I'd probably drop Frenchy first. To me, he presents the worst statistical evidence that he'll be useful when I do play him. He has the least "predictable" performance, too, which is important to me. It's difficult to know when to play him. He could slump for three months or three days, and he could hit for the same stretches (as we saw in 2011), but the slumps are likelier, and you can't tell when any of them are coming.

I wouldn't drop Davis or Tex (although I don't expect much from the latter and would hold him only because of perceived value. Jay is delivering other stats when he plays, even though his average is poor. His swing is much too busy right now, but if he irons that out, he'll be more than useful. If I can see that something is wrong, the Cards probably do, too. If he doesn't figure it out, oh well. I have more information about him and can project a favorable outcome more easily than I can the others.

I'd consider dropping Colvin instead of Francoeur, but I'd look deeply in Colvin's case before making the choice. He's hit well with Colorado Springs, but there's a reason that the Rox didn't promote him when Todd Helton hit the DL. I'd want to find out what that is and give myself a rough idea of when Colvin might play for me then. If it's months out, I'd drop Colvin.


I with Perry (never drop an active every day major leaguer). My Colvin is in the minors so I am okay waiving him.

Lord Zola's Wrap-Up

My answer to the question is a little different. I agree that Tampa will promote Myers before any of the others are given the call (barring an unforeseen circumstance) and I also agree that the best ploy is to maximize the time the player is active which should render Myers my choice as well but it isn't.

Here's my problem (Rob came closest to hitting on it). I'm not at all confident Myers will be productive. Plain and simple, he fans WAY too much. He's a BABIP monster which is not a sure thing to translate to the bigs. I've heard Jay Bruce as a reasonable career comp. Until I see more contact, my comp is Brandon Belt another minor league BABIP monster slow to adjust to MLB pitching.

Because the spirit of the question is to choose someone and not answer none of the above, I'll take Taveras since I think he profiles as a player that could have immediate impact when he is called up. I know Myers will be up longer, but for me that just means he'll be hurting you longer.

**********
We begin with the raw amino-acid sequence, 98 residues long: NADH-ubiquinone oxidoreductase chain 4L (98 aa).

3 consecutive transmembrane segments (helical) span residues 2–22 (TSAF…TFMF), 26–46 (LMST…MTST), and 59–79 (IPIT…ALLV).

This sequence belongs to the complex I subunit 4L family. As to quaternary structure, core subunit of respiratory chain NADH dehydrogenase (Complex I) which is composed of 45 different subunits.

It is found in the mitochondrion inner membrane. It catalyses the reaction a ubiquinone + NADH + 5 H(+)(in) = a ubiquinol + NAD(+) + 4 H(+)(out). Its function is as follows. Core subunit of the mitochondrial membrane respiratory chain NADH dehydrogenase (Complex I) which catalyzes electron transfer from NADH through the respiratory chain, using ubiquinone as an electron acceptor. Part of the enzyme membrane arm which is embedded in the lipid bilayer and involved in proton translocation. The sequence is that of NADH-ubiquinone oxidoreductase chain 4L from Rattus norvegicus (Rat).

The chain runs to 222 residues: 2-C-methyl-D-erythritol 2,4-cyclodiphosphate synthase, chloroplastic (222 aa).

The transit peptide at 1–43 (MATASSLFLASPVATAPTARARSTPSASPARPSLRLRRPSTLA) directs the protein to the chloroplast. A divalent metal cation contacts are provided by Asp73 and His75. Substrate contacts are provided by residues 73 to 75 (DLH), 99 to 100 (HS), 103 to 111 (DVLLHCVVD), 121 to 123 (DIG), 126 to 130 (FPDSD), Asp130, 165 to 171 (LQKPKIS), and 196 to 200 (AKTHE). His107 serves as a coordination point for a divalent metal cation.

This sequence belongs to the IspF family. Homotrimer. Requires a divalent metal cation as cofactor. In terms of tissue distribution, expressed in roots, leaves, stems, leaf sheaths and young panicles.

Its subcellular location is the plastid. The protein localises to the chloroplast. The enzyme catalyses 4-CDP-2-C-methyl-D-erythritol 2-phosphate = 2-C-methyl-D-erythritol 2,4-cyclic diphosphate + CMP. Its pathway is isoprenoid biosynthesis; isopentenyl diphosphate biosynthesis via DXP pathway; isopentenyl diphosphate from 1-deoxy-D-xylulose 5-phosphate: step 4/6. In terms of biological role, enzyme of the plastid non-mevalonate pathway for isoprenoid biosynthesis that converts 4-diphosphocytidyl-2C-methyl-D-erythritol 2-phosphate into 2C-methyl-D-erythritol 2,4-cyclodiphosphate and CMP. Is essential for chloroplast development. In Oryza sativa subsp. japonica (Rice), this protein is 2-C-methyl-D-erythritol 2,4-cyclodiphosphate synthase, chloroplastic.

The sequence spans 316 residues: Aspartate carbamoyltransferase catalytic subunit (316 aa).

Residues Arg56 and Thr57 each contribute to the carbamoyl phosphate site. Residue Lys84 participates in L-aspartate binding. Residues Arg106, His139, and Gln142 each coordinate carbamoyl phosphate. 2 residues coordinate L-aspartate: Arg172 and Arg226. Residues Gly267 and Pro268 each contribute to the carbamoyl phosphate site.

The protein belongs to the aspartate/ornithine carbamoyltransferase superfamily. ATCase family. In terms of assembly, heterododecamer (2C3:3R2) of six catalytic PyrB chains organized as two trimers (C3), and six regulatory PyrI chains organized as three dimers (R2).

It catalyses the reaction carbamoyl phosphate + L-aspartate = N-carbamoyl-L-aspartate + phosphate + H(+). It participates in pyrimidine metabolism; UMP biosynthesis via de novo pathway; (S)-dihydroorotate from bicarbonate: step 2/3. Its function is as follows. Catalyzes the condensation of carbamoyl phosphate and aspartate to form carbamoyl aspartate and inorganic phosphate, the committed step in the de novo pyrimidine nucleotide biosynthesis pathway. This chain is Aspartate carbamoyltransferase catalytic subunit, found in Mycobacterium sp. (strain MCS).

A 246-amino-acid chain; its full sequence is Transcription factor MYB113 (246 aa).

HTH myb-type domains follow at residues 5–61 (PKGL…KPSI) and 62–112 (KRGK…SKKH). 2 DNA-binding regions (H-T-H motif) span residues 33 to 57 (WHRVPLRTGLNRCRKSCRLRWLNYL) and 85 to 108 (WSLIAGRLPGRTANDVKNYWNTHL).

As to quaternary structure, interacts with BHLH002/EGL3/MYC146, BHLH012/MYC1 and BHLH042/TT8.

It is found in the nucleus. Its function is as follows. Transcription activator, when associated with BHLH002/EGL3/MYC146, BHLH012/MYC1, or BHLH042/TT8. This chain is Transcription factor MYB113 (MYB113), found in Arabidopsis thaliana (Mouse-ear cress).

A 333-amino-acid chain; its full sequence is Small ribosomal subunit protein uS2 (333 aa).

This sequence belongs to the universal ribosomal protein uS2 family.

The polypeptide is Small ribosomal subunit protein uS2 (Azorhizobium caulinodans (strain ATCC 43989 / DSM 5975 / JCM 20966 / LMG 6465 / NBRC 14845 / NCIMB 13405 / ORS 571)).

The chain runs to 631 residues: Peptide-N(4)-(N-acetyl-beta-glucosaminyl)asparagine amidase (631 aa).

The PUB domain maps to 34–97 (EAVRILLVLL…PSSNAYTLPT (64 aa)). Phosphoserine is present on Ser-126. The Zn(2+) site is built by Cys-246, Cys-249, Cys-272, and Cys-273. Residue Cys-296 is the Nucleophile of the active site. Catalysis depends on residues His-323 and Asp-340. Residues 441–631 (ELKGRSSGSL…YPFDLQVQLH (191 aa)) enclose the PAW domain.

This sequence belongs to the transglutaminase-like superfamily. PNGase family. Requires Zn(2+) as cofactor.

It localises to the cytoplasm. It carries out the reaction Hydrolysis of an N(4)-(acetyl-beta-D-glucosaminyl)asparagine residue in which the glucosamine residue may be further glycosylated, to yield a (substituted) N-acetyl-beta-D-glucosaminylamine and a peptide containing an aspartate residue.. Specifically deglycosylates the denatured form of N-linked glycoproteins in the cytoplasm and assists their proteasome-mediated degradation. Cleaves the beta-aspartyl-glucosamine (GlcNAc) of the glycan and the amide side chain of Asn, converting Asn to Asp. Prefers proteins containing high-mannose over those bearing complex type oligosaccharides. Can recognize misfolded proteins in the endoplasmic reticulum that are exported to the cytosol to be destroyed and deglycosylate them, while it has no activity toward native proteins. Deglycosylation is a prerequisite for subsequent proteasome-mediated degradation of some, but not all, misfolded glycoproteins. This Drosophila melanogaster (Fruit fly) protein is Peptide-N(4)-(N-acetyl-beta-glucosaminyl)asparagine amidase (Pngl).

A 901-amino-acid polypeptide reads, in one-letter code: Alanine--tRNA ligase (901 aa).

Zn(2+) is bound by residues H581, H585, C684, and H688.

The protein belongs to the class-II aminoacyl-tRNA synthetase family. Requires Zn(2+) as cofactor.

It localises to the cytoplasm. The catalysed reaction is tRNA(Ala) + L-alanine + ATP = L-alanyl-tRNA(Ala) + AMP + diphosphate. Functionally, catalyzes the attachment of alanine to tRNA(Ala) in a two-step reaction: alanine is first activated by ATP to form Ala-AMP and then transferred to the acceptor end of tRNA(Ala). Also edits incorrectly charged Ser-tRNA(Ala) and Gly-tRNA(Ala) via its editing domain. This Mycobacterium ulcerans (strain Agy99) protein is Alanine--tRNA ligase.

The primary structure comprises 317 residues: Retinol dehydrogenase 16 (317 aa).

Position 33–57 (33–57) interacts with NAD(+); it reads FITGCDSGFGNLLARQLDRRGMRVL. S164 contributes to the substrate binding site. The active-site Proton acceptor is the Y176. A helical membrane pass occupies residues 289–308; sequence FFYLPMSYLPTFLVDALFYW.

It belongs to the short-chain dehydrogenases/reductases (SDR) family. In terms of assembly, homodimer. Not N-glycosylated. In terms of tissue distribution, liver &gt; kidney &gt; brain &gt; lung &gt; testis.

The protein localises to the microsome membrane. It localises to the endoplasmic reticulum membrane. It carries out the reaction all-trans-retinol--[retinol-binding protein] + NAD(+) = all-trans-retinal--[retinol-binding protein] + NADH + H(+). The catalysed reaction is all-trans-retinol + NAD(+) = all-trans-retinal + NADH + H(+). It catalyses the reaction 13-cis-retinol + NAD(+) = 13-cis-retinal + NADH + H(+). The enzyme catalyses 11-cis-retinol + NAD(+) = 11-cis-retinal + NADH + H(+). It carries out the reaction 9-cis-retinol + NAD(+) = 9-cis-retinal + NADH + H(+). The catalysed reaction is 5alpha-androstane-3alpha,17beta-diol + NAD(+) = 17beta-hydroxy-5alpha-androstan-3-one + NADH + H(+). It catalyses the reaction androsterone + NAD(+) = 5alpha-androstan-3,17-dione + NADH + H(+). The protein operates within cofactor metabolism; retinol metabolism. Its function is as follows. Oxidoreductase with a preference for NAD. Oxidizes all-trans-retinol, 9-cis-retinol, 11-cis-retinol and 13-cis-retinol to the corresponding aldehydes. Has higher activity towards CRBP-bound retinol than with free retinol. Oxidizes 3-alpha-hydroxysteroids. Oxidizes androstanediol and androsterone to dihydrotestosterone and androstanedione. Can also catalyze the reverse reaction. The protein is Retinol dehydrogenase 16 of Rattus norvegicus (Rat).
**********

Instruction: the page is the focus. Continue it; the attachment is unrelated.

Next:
As for whom I would drop to pick up Myers, for me it's different since I'm not anticipating all that much help. I'd do exactly as Nick suggests and investigate the deal with Colvin. In my mind, if Colvin were to play, his expected numbers are Myers' peak this season. I would not drop any of the others.

Keep in mind this is just one guy's opinion -- based primarily on my disdain for strikeouts. Though I have found relying on this process provides more hits than misses (pun intended). Some like to use their gut or other subjective means in analysis, I prefer the objective path and accept that there will be players going against the odds. In order to be right more than half the time, you need to accept being wrong the rest of the time as opposed to trying to be right every time.

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About Todd Zola,

Focusing primarily on the science of player valuation and game theory starting in 1997, Todd Zola and Mastersball carved out an important niche in the fantasy industry. In 2006, Todd became the Research Director for, and in 2009, he relaunched Mastersball and is now a managing partner.

Todd competes in Tout Wars and the XFL, and has been a multiple-time league champion in the National Fantasy Baseball Championship. He has been a contributor to the fantasy content at and, is a frequent guest on Sirius/XM and Blog Talk Radio and is an annual speaker at the spring and fall First Pitch Forum symposiums. Fantasy Baseball